The theme of the March/April 2015 Knowledge Quest is Education Evolution. It explores the theme of AASL’s 17th National Conference & Exhibition, which will be held November 5-8, 2015, in Columbus, Ohio. Topics include the evolution of school library standards, the constancy of the founding values of school libraries amid education’s evolution, and how school library materials and the school librarian’s role have evolved.
About the Guest Editor
Carl A. Harvey II is the school librarian of North Elementary School in Noblesville, Indiana. He is also a past president of AASL.
Read the Guest Editor Column, “What’s So Important about a Theme?”
Knowledge Quest, Volume 43, No. 4 – Education Evolution
Still the One: Reflecting on Sixty-Five Years of Resilience and Relevance
Donald Adcock and Susan Ballard
The Evolution of NxtWave, Leaders for the 21st-Century Libraries
Jody K. Howard
Change and the School Librarian: An Experience in Evolution
Gail K. Dickinson
Build Your Winning Team–Attend AASL’s 17th National Conference & Exhibition
John E. Miller
The More Things Change, the More They Stay the Same
Back to the Future Professional Development
The Paradox of Our Profession
Ann M. Martin and Suzanna L. Panter
A Century of Change: The Evolution of School Library Resources, 1915-2015
Have Intellectual Freedom and Privacy Questions? Help Is on the Way!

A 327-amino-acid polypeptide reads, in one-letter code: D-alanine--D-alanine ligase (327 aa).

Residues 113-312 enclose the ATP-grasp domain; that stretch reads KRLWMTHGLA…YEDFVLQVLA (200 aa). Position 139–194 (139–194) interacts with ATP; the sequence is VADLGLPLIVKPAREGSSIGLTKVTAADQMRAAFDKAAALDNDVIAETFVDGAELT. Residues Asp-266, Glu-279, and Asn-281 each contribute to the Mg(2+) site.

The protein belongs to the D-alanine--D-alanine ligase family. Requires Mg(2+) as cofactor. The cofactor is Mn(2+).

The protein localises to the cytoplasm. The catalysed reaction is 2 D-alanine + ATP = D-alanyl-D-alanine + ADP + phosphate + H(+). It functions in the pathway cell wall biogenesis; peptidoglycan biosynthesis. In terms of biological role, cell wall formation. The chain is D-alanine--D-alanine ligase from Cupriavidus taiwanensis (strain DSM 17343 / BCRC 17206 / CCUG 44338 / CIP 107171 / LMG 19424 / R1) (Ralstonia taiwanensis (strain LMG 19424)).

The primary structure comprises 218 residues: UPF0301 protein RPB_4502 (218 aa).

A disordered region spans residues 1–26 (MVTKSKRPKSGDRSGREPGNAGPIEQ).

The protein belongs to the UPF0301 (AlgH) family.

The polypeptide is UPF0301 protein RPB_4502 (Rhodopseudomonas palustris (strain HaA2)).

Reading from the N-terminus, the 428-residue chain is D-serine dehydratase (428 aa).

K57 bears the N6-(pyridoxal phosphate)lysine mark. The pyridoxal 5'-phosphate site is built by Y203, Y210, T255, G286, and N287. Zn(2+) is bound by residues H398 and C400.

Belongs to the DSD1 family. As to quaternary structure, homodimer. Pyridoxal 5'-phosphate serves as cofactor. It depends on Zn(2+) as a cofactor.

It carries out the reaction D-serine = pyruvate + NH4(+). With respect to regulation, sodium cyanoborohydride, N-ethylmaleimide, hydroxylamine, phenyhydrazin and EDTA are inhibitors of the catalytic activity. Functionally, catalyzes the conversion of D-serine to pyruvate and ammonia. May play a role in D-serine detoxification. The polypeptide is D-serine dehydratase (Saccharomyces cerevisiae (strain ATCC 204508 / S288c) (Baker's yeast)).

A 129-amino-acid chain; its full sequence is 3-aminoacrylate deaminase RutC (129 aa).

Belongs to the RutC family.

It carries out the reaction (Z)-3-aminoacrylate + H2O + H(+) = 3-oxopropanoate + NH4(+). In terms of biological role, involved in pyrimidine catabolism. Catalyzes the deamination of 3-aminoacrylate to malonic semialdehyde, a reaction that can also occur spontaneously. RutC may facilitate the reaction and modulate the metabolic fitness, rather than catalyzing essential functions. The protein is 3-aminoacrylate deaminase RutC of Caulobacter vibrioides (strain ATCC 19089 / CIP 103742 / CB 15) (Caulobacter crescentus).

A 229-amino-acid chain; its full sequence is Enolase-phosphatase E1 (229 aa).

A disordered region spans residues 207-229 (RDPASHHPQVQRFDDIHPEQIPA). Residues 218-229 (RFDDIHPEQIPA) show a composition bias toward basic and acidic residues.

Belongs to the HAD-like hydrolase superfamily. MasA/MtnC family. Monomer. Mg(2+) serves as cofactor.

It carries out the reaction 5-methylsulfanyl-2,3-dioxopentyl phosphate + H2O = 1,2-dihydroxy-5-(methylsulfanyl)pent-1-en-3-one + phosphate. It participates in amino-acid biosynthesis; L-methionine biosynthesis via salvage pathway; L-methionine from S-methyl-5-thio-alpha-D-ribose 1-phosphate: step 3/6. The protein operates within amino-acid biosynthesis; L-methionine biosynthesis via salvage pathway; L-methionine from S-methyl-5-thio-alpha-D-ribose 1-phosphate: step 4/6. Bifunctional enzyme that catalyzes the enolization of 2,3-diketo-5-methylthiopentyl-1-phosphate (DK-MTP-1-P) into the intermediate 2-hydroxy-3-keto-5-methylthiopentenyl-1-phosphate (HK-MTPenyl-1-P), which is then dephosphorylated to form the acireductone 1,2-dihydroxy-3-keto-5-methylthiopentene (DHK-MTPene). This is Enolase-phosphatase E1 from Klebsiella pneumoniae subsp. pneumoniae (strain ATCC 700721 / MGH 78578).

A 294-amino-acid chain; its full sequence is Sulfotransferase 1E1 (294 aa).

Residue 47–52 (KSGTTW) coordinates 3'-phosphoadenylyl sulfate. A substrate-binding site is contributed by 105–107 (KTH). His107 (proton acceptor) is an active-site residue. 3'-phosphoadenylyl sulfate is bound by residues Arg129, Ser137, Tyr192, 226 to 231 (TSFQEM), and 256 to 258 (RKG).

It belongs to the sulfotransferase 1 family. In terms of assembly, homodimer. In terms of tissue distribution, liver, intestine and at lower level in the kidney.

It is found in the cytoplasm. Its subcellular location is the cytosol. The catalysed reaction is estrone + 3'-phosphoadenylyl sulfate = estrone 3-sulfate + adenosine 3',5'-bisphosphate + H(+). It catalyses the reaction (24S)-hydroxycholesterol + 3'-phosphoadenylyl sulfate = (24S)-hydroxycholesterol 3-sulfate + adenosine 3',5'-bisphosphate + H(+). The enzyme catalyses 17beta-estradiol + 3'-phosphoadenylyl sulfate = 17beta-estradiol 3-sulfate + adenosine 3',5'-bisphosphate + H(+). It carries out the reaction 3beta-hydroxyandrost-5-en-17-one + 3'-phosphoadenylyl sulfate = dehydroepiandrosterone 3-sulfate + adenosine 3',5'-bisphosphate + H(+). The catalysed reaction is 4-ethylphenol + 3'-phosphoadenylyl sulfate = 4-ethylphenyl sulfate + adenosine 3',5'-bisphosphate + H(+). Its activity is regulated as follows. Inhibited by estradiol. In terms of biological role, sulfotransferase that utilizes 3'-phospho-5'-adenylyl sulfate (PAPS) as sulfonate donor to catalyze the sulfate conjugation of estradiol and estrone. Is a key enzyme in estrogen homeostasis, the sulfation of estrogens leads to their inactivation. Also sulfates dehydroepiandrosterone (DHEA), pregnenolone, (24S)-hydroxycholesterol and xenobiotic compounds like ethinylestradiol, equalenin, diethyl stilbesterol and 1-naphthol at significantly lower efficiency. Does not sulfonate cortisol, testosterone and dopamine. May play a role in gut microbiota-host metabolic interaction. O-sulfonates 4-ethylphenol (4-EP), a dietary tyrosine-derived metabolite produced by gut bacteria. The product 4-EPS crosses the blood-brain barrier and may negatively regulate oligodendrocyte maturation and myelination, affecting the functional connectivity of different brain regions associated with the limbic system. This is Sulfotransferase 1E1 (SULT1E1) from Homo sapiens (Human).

Helen R. Adams
Plugged In or Tuned Out? (What Do Our Students Know about Big Data?)
Technology Quest Column
instaGrok: A (Re)Search Engine for Learning
Melissa P. Johnston
No More Silence in the Library
Experience Education Evolution
Guest Editor Column
What’s So Important about a Theme?
Carl A. Harvey II
Author: Meg Featheringham, KQ Editor
Meg Featheringham is responsible for the development and production of the AASL journal, Knowledge Quest. When not working at AASL, Meg enjoys playing euchre, attending concerts and plays, spending time with family and friends, and reading (of course).
Categories: KQ Content
Really enjoyed your column. Making a very clever use of AASL Confernce themes to tell your sgtory.
instaGrok? I searched World War 1. I selected three items of information. When I clicked on the source, all were Wikipedia.
How does something like this get into a school library publication?
Very much enjoyed Plugged In or Tuned Out by Jennifer Helfrich. A good overview of the implications of big data and how much is tracked. Think the article would be of interest to the broader library community.